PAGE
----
A letter to every woman

October 20, 2016

Dear wondrous woman,

You are the reason for my existence, the entire human race springs forth from the creative burst of your womb. You have been the creator and sustainer of the family and human society, blessed is your body. Your breasts are a tool of attraction and nutrition, your assets in this experience of starting and raising a family. The aesthetic curve of female form and the source of sustenance for your beloved child as you nurse a small struggling life with the milk of your bosom.

However, with great privilege there can be a problem . Your breasts are also the commonest site of cancerous growth among women across the world and in India. The same growth required to produce its unique nourishing fluid, when going out of control, produces a malignant tumour that disobediently spreads through your breast and body, causing destruction and death. A cruel twist of fate can cut short a young life as yours.

Would you not rather suckle your infants than lose your breast on the surgeons table?
Would you not rather revel in their naughty pranks than be harassed by poisonous therapies?
Would you not rather bask in the love of your spouse than lay bare in the radiation room?

Then awake, arise and be aware of the risks you may be harbouring in your frame and keep those tissues healthy as best you can. Try to go with the flow of life as you balance the varying demands of family and work. Don’t delay your children too long, the jobs and career can learn to cope with them. Breast feed tenderly your infants for 6 months to nine at least. Keep active wherever you are, there is no substitute for exercise be it walking, running, cycling, swimming, dance or sport. The aerobic activities tone your body and tune up your immune systems that keep a check on you cells’ growth. Eat healthy most days with fruit and veggies. Use hormonal pills very sparingly and discuss this with you doctor. Say no, never to tobacco. Keep off the alcohol as best you can – an occasional drink, for celebration permitted.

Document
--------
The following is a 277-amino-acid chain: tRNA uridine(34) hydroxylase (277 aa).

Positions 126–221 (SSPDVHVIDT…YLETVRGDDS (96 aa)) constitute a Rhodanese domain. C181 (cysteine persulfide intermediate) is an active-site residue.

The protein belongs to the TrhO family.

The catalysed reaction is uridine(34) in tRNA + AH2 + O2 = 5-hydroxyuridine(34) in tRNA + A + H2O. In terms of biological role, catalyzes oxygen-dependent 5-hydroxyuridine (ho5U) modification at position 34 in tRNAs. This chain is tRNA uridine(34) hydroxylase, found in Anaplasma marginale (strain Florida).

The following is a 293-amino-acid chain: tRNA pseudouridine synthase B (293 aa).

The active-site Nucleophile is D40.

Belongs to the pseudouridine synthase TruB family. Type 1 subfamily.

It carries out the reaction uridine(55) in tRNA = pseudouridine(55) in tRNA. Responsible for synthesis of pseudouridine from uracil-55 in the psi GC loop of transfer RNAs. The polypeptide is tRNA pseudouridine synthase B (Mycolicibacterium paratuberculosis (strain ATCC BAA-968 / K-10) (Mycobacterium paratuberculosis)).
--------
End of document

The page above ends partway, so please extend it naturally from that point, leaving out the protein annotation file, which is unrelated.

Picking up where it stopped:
If a close relative has had a brush with the dreaded disease, you will need to assess your own risk. Check it out with your doctor or an online calculator. If your risk is significant, a regular check with your surgeon is time well spent. A mammogram may be used to have a closer look.

Two Journeys by Usha Jesudasan
Dr. MJ Paul, Surgeon and Professor, CMC Vellore shares more of his thoughts in 'Two Journeys' - by author and cancer survivor Usha Jesudasan

In spite of your best efforts, cancer does strike like a mysterious plague. Be aware of your body and breasts, get used to the feel of the tissue, the cadence of change with your menstrual cycle; then you can recognize when there is a misstep! Could the small lump, the tethered nipple, the armpit lump, the dull pain felt recently be a sign of the disease? Have a good look in the mirror, don’t hesitate to feel yourself and check your findings with a doctor to make sure. For cancer comes in varied forms, one must be alert to catch the fledgling growth and strike early and successfully to survive the beast.

 

Take heart my dear; for with all these measures, you can possibly change your future, those orbs will be a source of joy and not a sign of misery.

With best wishes,

Dr. M J Paul, Professor, Endocrine Surgery, CMC Vellore

7 Comments

  1. Manorama Hiteshi

    Wonderful message of wisdom let it spread far and wide

    • Manorama Hiteshi

      Good advice

    • Manorama Hiteshi

      Excellent advice

  2. Yuvaraj Davidson

    Very well written, Paul!

    YD and Denny

  3. Meena

    Dr M J Paul,